Jump from the Read Pile.
"I have done what no one else has managed in ten thousand years," Victor von Doom says, almost in passing. "I've conquered Wakanda." With the queen and T'challa's mother at gunpoint, one lock standing between him and all the vibranium, and a certainty that's so complete he could have almost taken a nap, this is a Doctor Doom that isn't spouting pompous platitudes or maniacally shaking his fist at the skies or even suffering indignities. This is world-class villainy happening here, and as impressive as T'challa and his sister have made themselves to battle Doom, as many heavy hitters (Wolverine, Ben Grimm, Kurt Wagner) as they've lined up to help, they still all seem like they're flailing around as Doom calmly, inexorably makes his way towards his goals. Even with some slight confusion about what happened at the end there, great action scenes, great valor in combat (the speech that starts with "We are the Dora Milaje" and ends with "and our time has come!" is rousing enough to have had the likes of Russell Crowe shouting it) and fascinating chessmanship presented by Jonathan Maberry's spandex-tight script and solid art from Scot Eaton, Andy Lanning (that guy's talented), Robert Campanella, Jean Francois Beaulieu and VC's Cory Petit.
In similar tones as the "Astro City" court case where a common criminal defense attorney used the fantastic circumstances of the world around him to beat the system, this issue presents a capital case held under monarchical law. A popular athlete (and former murderous soldier) is accused of drunkenly ending the life of one of Haven's other immigrant citizens and in doing so ratcheting tensions between disparate racial groups (and even species) in a kingdom not accustomed to tension. Things that simmered from previous issues leap into amazing prominence and the story moves along quickly and smartly. This issue steps it up in a big way after some more laid-back months, and it's a welcome change. Amazing work once again.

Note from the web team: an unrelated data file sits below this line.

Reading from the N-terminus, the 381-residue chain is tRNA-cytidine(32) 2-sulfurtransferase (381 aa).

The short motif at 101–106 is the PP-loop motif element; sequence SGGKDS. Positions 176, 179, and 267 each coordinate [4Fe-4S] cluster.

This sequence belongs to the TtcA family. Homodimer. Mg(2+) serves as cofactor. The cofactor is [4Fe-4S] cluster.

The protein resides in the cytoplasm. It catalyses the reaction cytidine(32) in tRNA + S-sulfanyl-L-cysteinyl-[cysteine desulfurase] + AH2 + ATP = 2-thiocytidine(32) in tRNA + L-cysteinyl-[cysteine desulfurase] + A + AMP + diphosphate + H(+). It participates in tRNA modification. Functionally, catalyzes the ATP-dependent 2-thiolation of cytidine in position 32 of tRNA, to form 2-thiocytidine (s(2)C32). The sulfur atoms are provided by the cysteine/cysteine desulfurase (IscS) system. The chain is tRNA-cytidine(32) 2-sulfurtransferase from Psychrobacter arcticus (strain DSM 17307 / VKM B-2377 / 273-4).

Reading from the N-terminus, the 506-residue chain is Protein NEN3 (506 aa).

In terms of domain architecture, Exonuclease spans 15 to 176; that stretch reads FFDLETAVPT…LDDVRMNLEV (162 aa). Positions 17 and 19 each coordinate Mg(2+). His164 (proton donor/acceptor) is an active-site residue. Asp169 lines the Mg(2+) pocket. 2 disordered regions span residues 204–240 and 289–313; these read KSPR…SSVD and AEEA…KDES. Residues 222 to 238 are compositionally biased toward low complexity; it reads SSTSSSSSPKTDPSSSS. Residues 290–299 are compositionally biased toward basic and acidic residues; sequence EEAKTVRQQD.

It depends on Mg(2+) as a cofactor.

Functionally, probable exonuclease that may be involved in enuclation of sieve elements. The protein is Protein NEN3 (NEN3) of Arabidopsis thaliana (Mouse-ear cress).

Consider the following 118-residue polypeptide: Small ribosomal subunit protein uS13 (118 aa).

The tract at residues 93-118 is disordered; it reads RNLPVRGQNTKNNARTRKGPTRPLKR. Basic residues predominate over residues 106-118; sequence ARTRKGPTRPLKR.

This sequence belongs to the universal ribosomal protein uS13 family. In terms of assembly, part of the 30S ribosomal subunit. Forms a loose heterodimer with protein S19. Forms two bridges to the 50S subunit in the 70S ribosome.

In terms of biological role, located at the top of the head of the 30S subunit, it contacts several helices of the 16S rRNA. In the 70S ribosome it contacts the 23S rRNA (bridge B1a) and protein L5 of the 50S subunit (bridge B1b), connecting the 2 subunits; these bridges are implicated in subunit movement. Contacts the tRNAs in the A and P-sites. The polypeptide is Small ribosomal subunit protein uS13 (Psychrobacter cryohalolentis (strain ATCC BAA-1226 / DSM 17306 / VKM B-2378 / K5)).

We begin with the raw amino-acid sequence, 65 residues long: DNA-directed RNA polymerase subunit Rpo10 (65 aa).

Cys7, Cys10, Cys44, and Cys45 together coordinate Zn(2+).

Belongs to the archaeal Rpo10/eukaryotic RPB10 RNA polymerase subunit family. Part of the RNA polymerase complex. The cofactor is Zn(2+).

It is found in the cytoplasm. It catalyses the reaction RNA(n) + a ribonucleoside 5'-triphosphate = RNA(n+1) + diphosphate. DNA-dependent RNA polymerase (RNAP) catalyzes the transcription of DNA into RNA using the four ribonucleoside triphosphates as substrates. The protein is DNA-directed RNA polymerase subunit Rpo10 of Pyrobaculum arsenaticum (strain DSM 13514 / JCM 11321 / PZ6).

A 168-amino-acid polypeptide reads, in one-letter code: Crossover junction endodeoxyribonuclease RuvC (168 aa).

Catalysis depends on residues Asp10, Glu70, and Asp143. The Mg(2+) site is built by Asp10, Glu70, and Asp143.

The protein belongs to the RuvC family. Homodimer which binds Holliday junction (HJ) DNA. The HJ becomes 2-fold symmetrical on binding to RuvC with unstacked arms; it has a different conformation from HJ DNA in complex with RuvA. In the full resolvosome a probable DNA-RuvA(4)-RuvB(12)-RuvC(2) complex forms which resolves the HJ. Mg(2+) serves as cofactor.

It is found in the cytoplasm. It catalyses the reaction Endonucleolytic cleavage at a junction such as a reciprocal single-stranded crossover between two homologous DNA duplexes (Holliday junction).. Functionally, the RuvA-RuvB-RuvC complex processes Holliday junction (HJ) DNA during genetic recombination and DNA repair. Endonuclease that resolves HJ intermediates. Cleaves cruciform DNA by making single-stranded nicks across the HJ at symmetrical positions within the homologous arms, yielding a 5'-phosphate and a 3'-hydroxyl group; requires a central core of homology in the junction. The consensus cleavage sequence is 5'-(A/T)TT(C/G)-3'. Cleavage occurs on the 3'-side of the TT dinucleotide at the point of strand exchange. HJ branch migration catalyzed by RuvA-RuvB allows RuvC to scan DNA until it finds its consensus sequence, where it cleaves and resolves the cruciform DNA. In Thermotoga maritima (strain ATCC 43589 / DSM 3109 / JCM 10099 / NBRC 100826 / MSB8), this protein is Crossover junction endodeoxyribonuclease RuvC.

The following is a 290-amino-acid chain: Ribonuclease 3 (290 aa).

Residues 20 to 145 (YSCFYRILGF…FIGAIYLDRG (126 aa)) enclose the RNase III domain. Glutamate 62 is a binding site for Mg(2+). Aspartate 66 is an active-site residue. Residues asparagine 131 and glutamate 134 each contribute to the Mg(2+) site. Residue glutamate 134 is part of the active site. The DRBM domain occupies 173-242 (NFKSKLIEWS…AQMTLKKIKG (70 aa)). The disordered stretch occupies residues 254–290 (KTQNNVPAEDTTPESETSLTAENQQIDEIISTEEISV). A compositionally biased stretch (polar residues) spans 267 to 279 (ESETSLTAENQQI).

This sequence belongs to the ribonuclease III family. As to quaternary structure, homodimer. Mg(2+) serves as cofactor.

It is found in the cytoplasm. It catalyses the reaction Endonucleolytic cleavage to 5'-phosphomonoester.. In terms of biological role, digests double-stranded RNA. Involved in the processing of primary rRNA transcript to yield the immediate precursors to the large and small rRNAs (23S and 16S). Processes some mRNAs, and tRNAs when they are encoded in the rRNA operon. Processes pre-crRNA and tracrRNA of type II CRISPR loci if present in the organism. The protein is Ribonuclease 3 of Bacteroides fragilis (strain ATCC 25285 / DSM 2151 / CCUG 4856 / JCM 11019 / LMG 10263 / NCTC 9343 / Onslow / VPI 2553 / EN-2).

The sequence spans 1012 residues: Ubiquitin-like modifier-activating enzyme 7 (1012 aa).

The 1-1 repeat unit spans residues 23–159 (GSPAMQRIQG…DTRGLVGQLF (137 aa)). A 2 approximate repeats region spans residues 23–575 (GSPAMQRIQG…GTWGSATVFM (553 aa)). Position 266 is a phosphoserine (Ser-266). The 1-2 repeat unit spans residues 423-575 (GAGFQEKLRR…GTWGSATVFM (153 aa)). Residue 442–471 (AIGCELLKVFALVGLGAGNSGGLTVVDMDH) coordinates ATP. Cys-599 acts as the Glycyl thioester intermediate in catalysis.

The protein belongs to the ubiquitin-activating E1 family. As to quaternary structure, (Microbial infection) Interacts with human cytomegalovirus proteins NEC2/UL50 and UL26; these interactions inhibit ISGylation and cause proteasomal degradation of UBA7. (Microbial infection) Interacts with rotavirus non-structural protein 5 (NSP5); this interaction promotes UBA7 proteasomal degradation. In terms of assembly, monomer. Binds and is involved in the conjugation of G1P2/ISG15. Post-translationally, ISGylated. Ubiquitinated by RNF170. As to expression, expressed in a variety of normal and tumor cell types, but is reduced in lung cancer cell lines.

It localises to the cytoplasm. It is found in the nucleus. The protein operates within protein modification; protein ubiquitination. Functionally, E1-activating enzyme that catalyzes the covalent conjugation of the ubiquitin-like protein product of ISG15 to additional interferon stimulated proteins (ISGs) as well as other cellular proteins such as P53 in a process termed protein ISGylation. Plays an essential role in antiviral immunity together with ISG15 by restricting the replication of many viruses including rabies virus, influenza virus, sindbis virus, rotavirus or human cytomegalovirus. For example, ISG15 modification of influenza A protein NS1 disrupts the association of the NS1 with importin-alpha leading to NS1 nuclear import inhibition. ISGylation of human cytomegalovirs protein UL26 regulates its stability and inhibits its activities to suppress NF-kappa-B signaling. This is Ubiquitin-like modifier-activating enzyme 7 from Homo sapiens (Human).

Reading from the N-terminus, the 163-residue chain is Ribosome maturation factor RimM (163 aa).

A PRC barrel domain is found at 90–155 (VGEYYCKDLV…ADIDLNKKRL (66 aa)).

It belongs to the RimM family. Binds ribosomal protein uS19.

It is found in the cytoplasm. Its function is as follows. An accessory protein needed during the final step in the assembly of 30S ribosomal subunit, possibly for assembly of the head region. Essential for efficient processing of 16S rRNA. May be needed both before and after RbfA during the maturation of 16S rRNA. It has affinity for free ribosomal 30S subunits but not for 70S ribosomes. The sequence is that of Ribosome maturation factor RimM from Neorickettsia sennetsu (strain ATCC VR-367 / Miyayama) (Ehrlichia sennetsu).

WHAT'S THE PROGNOSIS?
Three jumps and an all-star performance from an all-time favorite. That's great stuff to start with!
THIS WEEK'S READ PILE
Honorable Mentions: Stuff worth noting, even if it's not good enough to buy
In the shadow of Hank Henshaw's campaign against Coast City, "Booster Gold" #30 was almost pretty good, with a solid bit of emotional tug from the involvement of his sister (time travel can make some tragedies) while making Booster have some hard choices to make. As cute as all of this was, it wasn't quite enough to overcome the retread nature of the story.